The New York Times has a good example of thorough, multi-part, multi-format coverage in its reporting on Libya. In other words, they have many of the elements of multimedia journalism that Prof. Rice brought up in our first lecture – and a few that he didn’t spend as much time on.
Several photo galleries and slideshows portray the battle for Libya. These are really powerful images from photojournalists working for wire services and the New York Times.
The Times has posted several TV style video reports as part of their TimesCast online-video push. This one is of Libyans destroying symbols of the regime.
And my favorite part of their multimedia package: infographics for the win! Prof. Rice didn’t really talk very much about infographics, and it doesn’t look like we’ll be doing any for the J2150 class as far as I can tell. To me, this seems unfortunate because infographics are a really powerful way to convey information to readers in an interesting, visually appealing way. Multimedia is all about finding the best way to tell a story, and some stories just make more sense when laid out with both text and visuals as opposed to one or the other.
For example, we have this excellent combination of visual elements (maps and symbols) and text explaining how the Libyan rebels took Tripoli in “A Final Surge.” This graphic tells the reader how the movement of the rebels toward Tripoli progressed, There’s another, less involved but still useful infographic of Gadhafi’s family tree.
The Times has also utilized social media – but not as well as you might expect. Their main reporter on the ground in Libya, David D. Kirkpatrick, doesn’t have a Twitter… which is unfortunate. He has filed and contributed several stories though. What the Times has done is created a list in Twitter of tweets about Libya from trusted sources. That can be found here. The issue with the list format is that it’s following “people” who aren’t tweeting solely about Libya. @Reuters just tweeted about the GOP nomination race, and it showed up on the Libya list curated by the Times.
The best place on the Times website for live, up-to-date information on Libya from multiple sources in multiple formats is their blog The Lede. It’s title is a charming play on the newspaper style spelling of the first graf of a hard news story. The lede is meant to give you the most important information right off – and hopefully make you want to read the rest of the story. The Lede has been frequently updated throughout the course of the Arab Spring. It’s not solely dedicated to those events, but rather the Times pulls it out whenever there’s a high interest event that people want continuous coverage of. This blog has it all: embedded photos and video, links to other news sources, embedded tweets from people on the ground. The embedded tweets were particularly dramatic when Gadhafi loyalists held journalists in the Rixos hotel in Tripoli by Gadhafi loyalists.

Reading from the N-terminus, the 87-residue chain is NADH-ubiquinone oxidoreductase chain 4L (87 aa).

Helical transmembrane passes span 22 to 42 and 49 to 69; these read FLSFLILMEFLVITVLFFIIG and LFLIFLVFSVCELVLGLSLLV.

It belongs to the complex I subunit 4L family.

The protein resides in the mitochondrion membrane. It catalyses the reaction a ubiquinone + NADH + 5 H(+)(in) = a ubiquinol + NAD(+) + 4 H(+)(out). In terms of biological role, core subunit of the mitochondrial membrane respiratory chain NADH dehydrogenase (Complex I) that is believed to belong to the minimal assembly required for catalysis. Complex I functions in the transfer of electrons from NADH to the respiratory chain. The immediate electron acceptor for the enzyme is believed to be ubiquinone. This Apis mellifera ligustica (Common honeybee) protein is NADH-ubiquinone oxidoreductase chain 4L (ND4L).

I didn’t find any examples of audio-only or audio-slideshow pieces on Libya created by the Times. Doesn’t really surprise me. I don’t know why but audio-only works seem to fall by the wayside. Prof. Rice did say that the audio is more important than the visual in videos, but I don’t really think that’s true. Think of all the citizen-journalist videos – they have awful video quality and awful audio quality (most of the time) but the content of the video, the events they portray, are compelling. Several examples of such video have come out of Libya, Tunisia, Syria and other Middle Eastern countries. Maybe I’ll be convinced by this course about the relative power of audio to video. I like NPR pieces! I just get the feeling that when you’re on the Internet and you’re given the choice, you’d take just video over just audio. It probably depends on the event, though.
Of course, the Times can basically do whatever it wants. Maybe they’re just leaving the audio stuff to NPR…